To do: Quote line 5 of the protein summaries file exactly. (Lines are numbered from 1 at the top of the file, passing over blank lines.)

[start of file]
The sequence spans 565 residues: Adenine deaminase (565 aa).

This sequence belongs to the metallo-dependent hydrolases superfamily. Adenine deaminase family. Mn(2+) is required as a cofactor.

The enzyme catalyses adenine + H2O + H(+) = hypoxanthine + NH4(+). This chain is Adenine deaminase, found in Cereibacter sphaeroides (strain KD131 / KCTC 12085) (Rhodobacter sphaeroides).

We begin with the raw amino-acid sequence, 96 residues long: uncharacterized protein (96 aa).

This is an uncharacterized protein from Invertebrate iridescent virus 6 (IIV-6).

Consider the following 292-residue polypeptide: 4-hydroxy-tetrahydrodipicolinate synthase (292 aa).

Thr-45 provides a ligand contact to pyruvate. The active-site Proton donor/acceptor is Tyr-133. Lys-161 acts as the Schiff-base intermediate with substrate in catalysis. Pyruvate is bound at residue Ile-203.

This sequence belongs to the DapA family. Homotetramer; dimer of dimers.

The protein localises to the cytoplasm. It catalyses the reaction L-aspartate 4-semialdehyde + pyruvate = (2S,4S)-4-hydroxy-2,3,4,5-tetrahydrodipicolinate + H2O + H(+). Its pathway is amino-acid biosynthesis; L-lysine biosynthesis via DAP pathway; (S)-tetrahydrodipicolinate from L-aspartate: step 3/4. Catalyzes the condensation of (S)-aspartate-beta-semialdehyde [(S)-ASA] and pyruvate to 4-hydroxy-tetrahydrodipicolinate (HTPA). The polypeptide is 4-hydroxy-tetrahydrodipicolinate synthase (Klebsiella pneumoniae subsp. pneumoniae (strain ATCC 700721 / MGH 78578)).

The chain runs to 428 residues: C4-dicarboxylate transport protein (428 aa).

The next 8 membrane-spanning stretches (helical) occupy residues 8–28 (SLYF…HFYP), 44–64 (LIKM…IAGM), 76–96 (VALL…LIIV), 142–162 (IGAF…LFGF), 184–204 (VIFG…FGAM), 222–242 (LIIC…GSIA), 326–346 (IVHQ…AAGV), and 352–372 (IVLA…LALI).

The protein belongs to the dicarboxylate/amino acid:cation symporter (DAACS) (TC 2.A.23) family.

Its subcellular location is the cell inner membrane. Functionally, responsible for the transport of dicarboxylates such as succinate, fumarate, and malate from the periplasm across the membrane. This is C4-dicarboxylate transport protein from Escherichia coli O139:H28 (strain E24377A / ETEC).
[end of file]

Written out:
This is an uncharacterized protein from Invertebrate iridescent virus 6 (IIV-6).